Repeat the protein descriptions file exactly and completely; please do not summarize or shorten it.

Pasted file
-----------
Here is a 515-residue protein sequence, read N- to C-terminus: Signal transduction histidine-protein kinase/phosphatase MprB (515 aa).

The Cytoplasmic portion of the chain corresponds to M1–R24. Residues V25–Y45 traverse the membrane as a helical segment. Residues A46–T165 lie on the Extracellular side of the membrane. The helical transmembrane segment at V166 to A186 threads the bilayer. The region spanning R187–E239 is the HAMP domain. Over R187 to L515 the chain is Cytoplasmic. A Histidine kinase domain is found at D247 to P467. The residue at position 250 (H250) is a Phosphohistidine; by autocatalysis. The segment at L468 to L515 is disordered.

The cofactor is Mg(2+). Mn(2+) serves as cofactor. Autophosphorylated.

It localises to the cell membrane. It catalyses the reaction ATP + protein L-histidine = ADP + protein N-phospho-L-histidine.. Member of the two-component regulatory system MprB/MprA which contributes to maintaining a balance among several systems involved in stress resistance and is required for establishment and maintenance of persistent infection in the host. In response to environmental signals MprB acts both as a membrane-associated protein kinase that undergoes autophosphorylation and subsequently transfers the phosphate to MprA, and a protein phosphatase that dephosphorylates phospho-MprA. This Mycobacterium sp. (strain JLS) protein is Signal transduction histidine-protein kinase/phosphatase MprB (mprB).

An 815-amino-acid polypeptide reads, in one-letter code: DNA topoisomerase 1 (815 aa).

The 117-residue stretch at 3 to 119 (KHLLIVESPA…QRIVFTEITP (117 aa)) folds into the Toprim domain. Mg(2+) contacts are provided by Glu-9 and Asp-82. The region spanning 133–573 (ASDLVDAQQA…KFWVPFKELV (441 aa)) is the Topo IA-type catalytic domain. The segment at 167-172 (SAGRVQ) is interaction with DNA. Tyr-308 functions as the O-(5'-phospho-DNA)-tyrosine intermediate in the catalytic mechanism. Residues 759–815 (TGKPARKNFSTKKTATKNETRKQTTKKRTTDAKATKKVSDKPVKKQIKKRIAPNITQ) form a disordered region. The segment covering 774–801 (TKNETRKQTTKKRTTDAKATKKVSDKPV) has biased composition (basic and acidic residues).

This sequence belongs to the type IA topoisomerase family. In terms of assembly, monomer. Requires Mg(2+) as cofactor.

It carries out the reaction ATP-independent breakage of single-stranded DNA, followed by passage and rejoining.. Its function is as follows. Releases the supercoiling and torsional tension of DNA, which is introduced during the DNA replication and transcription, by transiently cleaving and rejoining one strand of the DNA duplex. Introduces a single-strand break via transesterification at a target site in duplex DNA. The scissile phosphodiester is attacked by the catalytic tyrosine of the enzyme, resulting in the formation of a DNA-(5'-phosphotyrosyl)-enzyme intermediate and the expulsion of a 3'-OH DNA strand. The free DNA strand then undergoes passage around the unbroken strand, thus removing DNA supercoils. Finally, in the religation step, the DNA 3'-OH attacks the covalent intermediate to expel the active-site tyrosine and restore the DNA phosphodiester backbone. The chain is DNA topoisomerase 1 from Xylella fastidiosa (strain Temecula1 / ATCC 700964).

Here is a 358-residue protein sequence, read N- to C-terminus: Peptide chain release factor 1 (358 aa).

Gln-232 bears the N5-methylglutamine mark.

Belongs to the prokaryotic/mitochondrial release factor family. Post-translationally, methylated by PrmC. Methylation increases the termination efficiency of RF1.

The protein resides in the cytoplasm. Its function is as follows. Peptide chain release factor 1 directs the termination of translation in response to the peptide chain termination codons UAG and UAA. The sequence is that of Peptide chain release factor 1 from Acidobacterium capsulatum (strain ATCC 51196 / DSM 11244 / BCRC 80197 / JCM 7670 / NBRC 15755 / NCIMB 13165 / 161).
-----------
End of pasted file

Here is a 515-residue protein sequence, read N- to C-terminus: Signal transduction histidine-protein kinase/phosphatase MprB (515 aa).

The Cytoplasmic portion of the chain corresponds to M1–R24. Residues V25–Y45 traverse the membrane as a helical segment. Residues A46–T165 lie on the Extracellular side of the membrane. The helical transmembrane segment at V166 to A186 threads the bilayer. The region spanning R187–E239 is the HAMP domain. Over R187 to L515 the chain is Cytoplasmic. A Histidine kinase domain is found at D247 to P467. The residue at position 250 (H250) is a Phosphohistidine; by autocatalysis. The segment at L468 to L515 is disordered.

The cofactor is Mg(2+). Mn(2+) serves as cofactor. Autophosphorylated.

It localises to the cell membrane. It catalyses the reaction ATP + protein L-histidine = ADP + protein N-phospho-L-histidine.. Member of the two-component regulatory system MprB/MprA which contributes to maintaining a balance among several systems involved in stress resistance and is required for establishment and maintenance of persistent infection in the host. In response to environmental signals MprB acts both as a membrane-associated protein kinase that undergoes autophosphorylation and subsequently transfers the phosphate to MprA, and a protein phosphatase that dephosphorylates phospho-MprA. This Mycobacterium sp. (strain JLS) protein is Signal transduction histidine-protein kinase/phosphatase MprB (mprB).

An 815-amino-acid polypeptide reads, in one-letter code: DNA topoisomerase 1 (815 aa).

The 117-residue stretch at 3 to 119 (KHLLIVESPA…QRIVFTEITP (117 aa)) folds into the Toprim domain. Mg(2+) contacts are provided by Glu-9 and Asp-82. The region spanning 133–573 (ASDLVDAQQA…KFWVPFKELV (441 aa)) is the Topo IA-type catalytic domain. The segment at 167-172 (SAGRVQ) is interaction with DNA. Tyr-308 functions as the O-(5'-phospho-DNA)-tyrosine intermediate in the catalytic mechanism. Residues 759–815 (TGKPARKNFSTKKTATKNETRKQTTKKRTTDAKATKKVSDKPVKKQIKKRIAPNITQ) form a disordered region. The segment covering 774–801 (TKNETRKQTTKKRTTDAKATKKVSDKPV) has biased composition (basic and acidic residues).

This sequence belongs to the type IA topoisomerase family. In terms of assembly, monomer. Requires Mg(2+) as cofactor.

It carries out the reaction ATP-independent breakage of single-stranded DNA, followed by passage and rejoining.. Its function is as follows. Releases the supercoiling and torsional tension of DNA, which is introduced during the DNA replication and transcription, by transiently cleaving and rejoining one strand of the DNA duplex. Introduces a single-strand break via transesterification at a target site in duplex DNA. The scissile phosphodiester is attacked by the catalytic tyrosine of the enzyme, resulting in the formation of a DNA-(5'-phosphotyrosyl)-enzyme intermediate and the expulsion of a 3'-OH DNA strand. The free DNA strand then undergoes passage around the unbroken strand, thus removing DNA supercoils. Finally, in the religation step, the DNA 3'-OH attacks the covalent intermediate to expel the active-site tyrosine and restore the DNA phosphodiester backbone. The chain is DNA topoisomerase 1 from Xylella fastidiosa (strain Temecula1 / ATCC 700964).

Here is a 358-residue protein sequence, read N- to C-terminus: Peptide chain release factor 1 (358 aa).

Gln-232 bears the N5-methylglutamine mark.

Belongs to the prokaryotic/mitochondrial release factor family. Post-translationally, methylated by PrmC. Methylation increases the termination efficiency of RF1.

The protein resides in the cytoplasm. Its function is as follows. Peptide chain release factor 1 directs the termination of translation in response to the peptide chain termination codons UAG and UAA. The sequence is that of Peptide chain release factor 1 from Acidobacterium capsulatum (strain ATCC 51196 / DSM 11244 / BCRC 80197 / JCM 7670 / NBRC 15755 / NCIMB 13165 / 161).